If companies speak out against the Chinese government, they risk a boycott of their goods in China, which Nike and H&M faced last year after standing against forced labor in Xinjiang.

During a Congressional hearing last year, executives for Coke, Airbnb, Procter & Gamble, Visa and Intel were grilled over their International Olympic Committee sponsorships for the Beijing Games. Coke testified that it works “to embed respect for human rights across our system” and has limited influence as a sponsor of global sporting events. It scrupulously avoided criticizing China.

Other IOC sponsors including Procter & Gamble and Airbnb have also taken a lower profile advertising around the Beijing Games. Atlanta-based Delta Air Lines has a narrower sponsorship with Team USA and says its focus is on athletes.

A Morning Consult poll of more than 2,000 U.S. adults found interest in the Beijing Winter Games is lower than last year’s Tokyo Summer Games, which had the smallest average primetime television audience for an Olympics since at least 1988. Only 45% said they planned to watch “a lot” or “some” of this month’s Games, and 40% of those who didn’t plan to watch said they opposed holding the event in China, according to the poll, which was conducted in late January.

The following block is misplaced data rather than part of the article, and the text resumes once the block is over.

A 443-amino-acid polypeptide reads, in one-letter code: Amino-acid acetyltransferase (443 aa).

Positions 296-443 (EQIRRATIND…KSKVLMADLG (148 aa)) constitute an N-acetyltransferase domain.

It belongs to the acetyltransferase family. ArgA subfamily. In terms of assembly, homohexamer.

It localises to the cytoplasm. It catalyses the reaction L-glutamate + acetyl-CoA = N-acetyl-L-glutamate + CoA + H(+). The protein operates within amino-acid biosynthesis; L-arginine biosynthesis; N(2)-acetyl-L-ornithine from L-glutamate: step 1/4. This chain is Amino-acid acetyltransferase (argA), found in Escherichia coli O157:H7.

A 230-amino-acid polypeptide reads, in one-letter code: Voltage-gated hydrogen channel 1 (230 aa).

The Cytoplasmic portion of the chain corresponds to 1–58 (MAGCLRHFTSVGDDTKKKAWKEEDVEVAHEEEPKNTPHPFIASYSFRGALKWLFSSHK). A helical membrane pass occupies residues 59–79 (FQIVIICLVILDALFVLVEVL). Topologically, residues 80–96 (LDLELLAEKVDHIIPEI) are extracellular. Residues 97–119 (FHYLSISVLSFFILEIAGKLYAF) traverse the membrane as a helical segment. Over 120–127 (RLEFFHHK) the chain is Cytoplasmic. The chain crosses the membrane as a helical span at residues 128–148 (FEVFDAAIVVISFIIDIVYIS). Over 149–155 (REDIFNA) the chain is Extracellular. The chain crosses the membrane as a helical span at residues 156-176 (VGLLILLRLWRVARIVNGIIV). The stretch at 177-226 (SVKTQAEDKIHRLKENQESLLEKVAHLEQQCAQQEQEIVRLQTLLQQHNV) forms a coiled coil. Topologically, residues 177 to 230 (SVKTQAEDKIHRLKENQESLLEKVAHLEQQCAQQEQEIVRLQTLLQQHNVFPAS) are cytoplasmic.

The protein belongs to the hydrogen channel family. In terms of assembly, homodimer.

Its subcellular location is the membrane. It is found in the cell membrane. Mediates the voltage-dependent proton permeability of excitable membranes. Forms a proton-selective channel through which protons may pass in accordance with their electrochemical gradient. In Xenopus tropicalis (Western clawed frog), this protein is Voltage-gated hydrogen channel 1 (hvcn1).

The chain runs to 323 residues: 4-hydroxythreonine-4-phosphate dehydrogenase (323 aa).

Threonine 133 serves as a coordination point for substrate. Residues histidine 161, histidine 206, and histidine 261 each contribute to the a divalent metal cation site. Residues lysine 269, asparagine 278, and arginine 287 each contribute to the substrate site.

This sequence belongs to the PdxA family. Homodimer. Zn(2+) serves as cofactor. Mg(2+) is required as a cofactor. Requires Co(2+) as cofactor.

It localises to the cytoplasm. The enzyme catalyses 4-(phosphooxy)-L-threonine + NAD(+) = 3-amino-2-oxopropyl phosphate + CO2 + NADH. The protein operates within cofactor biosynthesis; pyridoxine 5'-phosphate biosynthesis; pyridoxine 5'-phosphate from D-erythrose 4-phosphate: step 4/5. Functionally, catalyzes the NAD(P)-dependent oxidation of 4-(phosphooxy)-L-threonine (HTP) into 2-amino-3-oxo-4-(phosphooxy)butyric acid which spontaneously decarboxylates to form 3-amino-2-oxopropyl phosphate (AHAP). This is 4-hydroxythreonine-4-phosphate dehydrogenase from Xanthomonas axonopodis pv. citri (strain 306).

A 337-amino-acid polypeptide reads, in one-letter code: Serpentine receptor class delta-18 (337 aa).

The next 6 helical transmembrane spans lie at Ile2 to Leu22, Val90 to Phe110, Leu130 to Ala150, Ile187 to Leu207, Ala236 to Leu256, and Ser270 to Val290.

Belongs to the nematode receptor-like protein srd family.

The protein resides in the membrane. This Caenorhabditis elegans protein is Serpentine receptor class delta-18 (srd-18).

Coke “won’t get the bang for the buck” they normally do from their international IOC sponsorship, but “it’s a long-term deal, there are ups and downs,” said GSU’s Donthu.

Still, navigating politics and human rights has become more challenging as companies are increasingly scrutinized on social media by consumers, some of whom demand companies take stands in return for their loyalty.

“One of the biggest debates right now in corporate America is when should corporate America stand up for something and when should they take a backseat,” said Wesley Longhofer, associate professor of organization and management at Emory University. “This isn’t going to go away.”